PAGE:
I grow the Victoria Blues too, and I love them. Some winters they overwinter in my garden (Zone 7, between Washington DC and Baltimore MD). Last year, all the plants I had made it through, but we had a mild winter. I don’t think any will make it this year as we’ve already had temps in the low teens.

    I get my plants from a neighborhood grower who buys tiny plugs of the plants and grows them out – much cheaper than the garden store, especially when I need a lot. 🙂
    I’m looking for the seeds now. It is much less expensive to buy them in bulk and I need bulk. A girl has to think about these things now. I know what you mean about our Zone 7 gardens. They can go either way up or down the thermometer. I always hope for up;)

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  9. Sylvia (England) says:

    Anna, a beautiful salvia. I do like this genus of plants and keep getting more. Chilton seeds so Salvia farinacea Victoria so it must be a selection that comes true from seed. Thompson and Morgan have Salvia farinacea Fairy Queen which has blue and white bicoloured flowers – sounds nice. They also list it as easy from seed. I think you can buy from both of these companies in USA. It is on my wish list!!

    I have another guest post on http://www.tulipsinthewoods.com which may interest you.

    Best wishes Sylvia (England)
    Thank you Sylvia for the information. The dark blue is hard to find and is sometimes confused with the lighter blue.

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  10. Lovely Pictures of your salvia – they are such a great plant to have in the garden.
    K
    I find lots of salvia for sale but this dark blue is rare. I know of only one nursery around here who carries it and they don’t have it every year.

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  11. Phillip (UK) says:

    I love blue flowers and Salvia grows generally well over here. Salvia is a versatile group, the red ‘Blaze of Fire’ is a fantastic bedding plant.
    I’ll have to look for the Blaze of Fire. I can see how pretty they would be with some yellow mixed in. I get so caught up in color and love it so much.

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  12. Breena says:

    Usually you can’t get seeds of a cultivar. A cultivar is created by “cloning” a single plant that has especially great characteristics, i.e. taking cuttings. At least that’s the way I have heard the word used. It is very beautiful, why not just take a cutting of your plants in the summer and over winter it inside? Are those photos from your garden?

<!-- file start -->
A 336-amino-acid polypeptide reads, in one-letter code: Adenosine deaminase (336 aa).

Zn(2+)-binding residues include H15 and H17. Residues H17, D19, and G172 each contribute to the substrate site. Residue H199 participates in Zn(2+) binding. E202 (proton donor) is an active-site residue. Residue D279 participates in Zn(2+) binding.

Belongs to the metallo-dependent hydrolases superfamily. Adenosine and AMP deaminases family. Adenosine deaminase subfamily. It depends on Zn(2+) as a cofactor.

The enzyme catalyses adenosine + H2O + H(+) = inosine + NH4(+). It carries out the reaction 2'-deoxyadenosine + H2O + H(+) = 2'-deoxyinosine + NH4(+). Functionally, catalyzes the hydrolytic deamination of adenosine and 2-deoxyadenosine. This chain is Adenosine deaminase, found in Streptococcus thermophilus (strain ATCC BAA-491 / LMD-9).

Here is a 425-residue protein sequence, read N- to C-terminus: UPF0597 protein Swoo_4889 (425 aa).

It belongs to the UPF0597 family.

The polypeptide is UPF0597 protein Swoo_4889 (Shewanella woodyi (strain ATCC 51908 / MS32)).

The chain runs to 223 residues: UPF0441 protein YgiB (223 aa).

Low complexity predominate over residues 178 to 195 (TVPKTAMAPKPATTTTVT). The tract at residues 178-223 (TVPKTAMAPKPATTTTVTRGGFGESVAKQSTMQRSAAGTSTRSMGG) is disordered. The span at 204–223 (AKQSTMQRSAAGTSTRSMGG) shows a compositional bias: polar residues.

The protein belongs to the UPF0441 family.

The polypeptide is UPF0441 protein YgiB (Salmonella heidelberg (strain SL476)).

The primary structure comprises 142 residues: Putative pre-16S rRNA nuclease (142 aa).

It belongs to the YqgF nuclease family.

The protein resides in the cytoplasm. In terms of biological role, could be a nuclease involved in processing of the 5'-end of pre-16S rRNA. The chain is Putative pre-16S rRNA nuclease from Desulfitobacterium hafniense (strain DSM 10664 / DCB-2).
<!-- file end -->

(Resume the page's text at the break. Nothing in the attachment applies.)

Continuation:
Thank you for stopping by and nice to meet you. Yes, they are pictures from my garden. And thank you for asking! I am grateful for the information on the cultivars and I agree with you. I sometimes test plants for Proven Winners plants and they grow only cultivars. But at about.com, it said they would reseed. I would think that meant we have one that is a hybrid don’t ya think?

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  13. Deb says:

    I have great success with Autumn sage and lyre leaf sage. One is pink and the other is blue.
    I need a pink one. You just can’t go wrong with the salvias in my opinion.

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  14. Robin says:

    I do love sage/salvia. I have several kinds in my garden each year. Some annual and some perennial. Your ‘Victoria Blue’ reminds me of lavender.
    Good to see you Robin— It does remind me of lavender. I would love to plant the soft blue of Spanish lavender with it. The dark and light would be pretty together wouldn’t it?

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  15. poietes says:

    I love your pictures. I’m always looking for new flowers to put in my butterfly garden. Thanks for sharing.
    Thank you so much for visiting my blog. My favorite plant this year for butterflies is a little butterfly bush called Lo and Behold Blue Chip by Proven Winners Plants. It stays small like about 3 feet and has beautiful blue blooms on it all season long. The butterflies just love it.